1. Have Black Sabbath not to perform at all and inform the crowd at 4:00 p.m. in the afternoon, which might have lead to a riot. or 2. Ask one of the legends of the genre, Rob Halford, if he would step in for Ozzy that evening so that people wouldn’t leave feeling disappointed not seeing Black Sabbath perform at all.

Of course Ozzy’s more disappointed than the fans and he feels incredibly guilty that he let everyone down.

Sincerely,

Sharon Osbourne

P.S. Ozzy and I would like to personally thank Gil Edwards and WYSP-FM for their enormous and continued support of OZZfest and hard rock music in Philadelphia.

August 28, 2004 to March 2006

  • Ozzy Osbourne – Vocals
  • Tony Iommi – Guitar
  • Geezer Butler – Bass
  • Bill Ward – Drums
  • Adam Wakeman – Keyboards

Albums from this lineup:

  • None

Ozzy returned to the microphone stand for the August 28th gig and finished out the last few gigs on the tour, and from the reviews didn’t seem to have any problems handling the duties.  The final gig was canceled in West Palm Beach Florida due to a hurricane, but other than the Halford gig, the tour was pretty uneventful.  Ozzy was in his best form in a few tours, it was a great gig (if it had yet another boring, stale set list).

What happens after Ozzfest 2004?  Will they finally get around to recording a new album?  I would hope so, but I haven’t heard anything.  It’s back to working on various solo albums now.

TOUR 2005

Well, that didn’t happen.  In the spring of 2005, it was announced that Black Sabbath would be playing some European dates, then coming to the US for Ozzfest 2005, and according to rumours some non Ozzfest Black Sabbath dates in the fall.  Geezer Butler’s third solo album (Ohmwork) was released in May of 2005,  Tony Iommi’s new album with Glenn Hughes (Fused) came out in July, and Bill Ward’s long delayed third album is also still in production. 

After Ozzfest 2005, there was supposed to be a tour with the “Iommi” band as well as GZR, but that did not happen, unfortunately.  Geezer & Tony made several promotional appearances on places like VH1 Classic to promote their respective solo albums, but unfortunately they didn’t get much attention sales wise, with Ohmwork selling particularly poorly.  That’s not an issue to Geezer, as he once said “I got all the money I need from Sabbath”, so the solo projects are not done for money.  Still, you’d like to see them get some attention, and the lack of a tour was very disappointing to fans – this one in particular who was hoping to see some non Ozzy era material resurface again outside of a Tony Martin or Dio gig.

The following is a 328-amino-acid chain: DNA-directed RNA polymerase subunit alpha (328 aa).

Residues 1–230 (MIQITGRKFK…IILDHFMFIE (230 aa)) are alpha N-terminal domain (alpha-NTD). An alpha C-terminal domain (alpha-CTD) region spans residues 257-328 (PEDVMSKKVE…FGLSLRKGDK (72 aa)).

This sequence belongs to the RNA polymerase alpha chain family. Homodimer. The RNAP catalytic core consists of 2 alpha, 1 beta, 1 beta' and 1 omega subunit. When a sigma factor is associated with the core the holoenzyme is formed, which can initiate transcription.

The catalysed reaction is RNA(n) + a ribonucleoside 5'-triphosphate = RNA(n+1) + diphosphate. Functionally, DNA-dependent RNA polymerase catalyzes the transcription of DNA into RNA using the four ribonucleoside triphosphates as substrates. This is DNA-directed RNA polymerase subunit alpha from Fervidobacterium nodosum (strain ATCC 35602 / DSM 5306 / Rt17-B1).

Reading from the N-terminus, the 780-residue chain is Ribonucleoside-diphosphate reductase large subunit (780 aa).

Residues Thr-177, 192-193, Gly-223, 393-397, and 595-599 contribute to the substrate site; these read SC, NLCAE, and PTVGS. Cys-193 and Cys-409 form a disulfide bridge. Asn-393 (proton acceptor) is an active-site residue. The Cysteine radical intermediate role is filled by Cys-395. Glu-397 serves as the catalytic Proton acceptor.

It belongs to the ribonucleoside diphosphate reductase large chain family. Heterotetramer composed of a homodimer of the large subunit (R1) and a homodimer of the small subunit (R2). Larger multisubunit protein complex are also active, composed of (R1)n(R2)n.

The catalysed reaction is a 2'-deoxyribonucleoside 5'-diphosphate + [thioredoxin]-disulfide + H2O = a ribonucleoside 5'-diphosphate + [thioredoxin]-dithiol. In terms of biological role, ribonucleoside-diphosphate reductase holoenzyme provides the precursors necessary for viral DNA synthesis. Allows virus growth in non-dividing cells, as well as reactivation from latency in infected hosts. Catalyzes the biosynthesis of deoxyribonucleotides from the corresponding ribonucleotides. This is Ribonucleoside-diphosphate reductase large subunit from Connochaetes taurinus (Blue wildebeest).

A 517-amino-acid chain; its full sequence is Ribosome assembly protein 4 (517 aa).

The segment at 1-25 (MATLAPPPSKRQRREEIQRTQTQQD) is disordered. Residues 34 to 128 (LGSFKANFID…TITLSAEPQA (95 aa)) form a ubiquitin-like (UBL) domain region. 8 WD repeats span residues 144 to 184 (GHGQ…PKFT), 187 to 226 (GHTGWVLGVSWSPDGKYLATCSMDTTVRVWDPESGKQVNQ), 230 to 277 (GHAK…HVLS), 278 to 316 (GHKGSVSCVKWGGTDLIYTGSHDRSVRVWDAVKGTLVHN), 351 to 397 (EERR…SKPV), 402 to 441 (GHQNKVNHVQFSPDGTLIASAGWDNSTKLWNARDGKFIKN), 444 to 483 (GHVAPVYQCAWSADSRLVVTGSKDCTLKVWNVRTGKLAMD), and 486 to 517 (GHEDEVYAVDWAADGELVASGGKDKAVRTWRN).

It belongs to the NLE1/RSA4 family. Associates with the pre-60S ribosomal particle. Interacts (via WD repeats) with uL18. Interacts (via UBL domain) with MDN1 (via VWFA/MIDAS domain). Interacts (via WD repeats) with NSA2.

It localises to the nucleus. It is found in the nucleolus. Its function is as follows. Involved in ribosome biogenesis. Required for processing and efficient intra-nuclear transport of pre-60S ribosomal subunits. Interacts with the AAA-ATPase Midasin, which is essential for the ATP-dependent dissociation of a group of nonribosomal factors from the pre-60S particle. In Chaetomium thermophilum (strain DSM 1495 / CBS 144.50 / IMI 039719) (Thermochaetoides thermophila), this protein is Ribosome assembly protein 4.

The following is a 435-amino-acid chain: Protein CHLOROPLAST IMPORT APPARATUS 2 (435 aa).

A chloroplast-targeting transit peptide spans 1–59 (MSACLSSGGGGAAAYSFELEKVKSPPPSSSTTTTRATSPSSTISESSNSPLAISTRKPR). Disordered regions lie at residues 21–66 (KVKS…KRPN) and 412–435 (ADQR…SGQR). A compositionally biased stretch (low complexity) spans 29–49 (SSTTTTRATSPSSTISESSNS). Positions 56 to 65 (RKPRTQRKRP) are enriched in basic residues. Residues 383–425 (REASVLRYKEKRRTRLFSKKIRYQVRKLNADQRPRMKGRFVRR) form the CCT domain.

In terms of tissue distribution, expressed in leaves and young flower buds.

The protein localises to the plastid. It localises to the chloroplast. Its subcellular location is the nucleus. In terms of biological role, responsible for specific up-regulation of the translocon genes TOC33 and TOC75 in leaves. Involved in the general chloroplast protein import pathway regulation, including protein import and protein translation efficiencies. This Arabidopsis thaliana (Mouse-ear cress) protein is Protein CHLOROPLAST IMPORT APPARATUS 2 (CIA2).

Black Sabbath did play the European dates, and did headline Ozzfest 2005, but as usual, Ozzy’s health caused the cancellation and postponment of several gigs on Ozzfest, much to the consternation of some fans.   There was also an incident with Iron Maiden, Sharon Osbourne, and eggs which didn’t go over well with fans, either.    However, Black Sabbath themselves didn’t appear to have anything to do with it.  This author finally got to meet Black Sabbath after all these years on the Ozzfest stop in Dallas.  To read more about that, check out my story elsewhere on this site.   Musically, Ozzy (when not sick) sounded pretty good, and as usual the band was great.  The set list was varied a little, but was still mostly Iron Man / War Pigs / Paranoid, which didn’t sit well with longtime fans.

During Ozzfest, Tony Iommi & Geezer Butler held autograph sessions for their respective solo albums which had been released right before the start of Ozzfest (Tony’s Fused was released on July 11th and Geezer’s Ohmwork was released on May 10th).  There was a tent set up on the Ozzfest grounds, and Tony & Geezer would sign for about an hour at most of the stops.   Geezer was also accompanied by Pedro Howse (GZR guitarist) during these signings.


UK HALL OF FAME 2005

On November 3rd, it was announced that Black Sabbath would be inducted into the UK Hall of Fame (not the same as the “main” US one) after having been nominated in September.  Sabbath would be going in with other such names like Queen, Pink Floyd, Jimi Hendrix, The Who, and The Kinks.   Bill Ward had this to say about the induction:

‘Wow, I¹m shocked,’ was my first reaction. Then, ‘This feels pretty good. What a nice surprise, Black Sabbath being honoured in the U.K.’  Yes, I think that¹s a really cool thing to happen for us. Thanks U.K. Hall of Fame.

The formal ceremony was on November 16th, and Black Sabbath performed one song on the show (Paranoid – what a surprise).  There is speculation at this point that this might be the last time Black Sabbath does anything together for awhile after this, due to the desire for the various parties to work on solo projects.

US HALL OF FAME 2006

On March 13, 2006 – Black Sabbath was inducted into the US Rock & Roll Hall of Fame.  Long time visitors to my site know my feelings on the Hall of Fame, but it is still nice to see them get some recognition even if I had a bit of a “who cares” feeling about it all.  My gut feeling is that this is the last time we’ll see the four of them together for a long time – if ever again. My gut tells me it’s the swan song for the original Black Sabbath. That’s a personal opinion, I have no facts or information to back that up.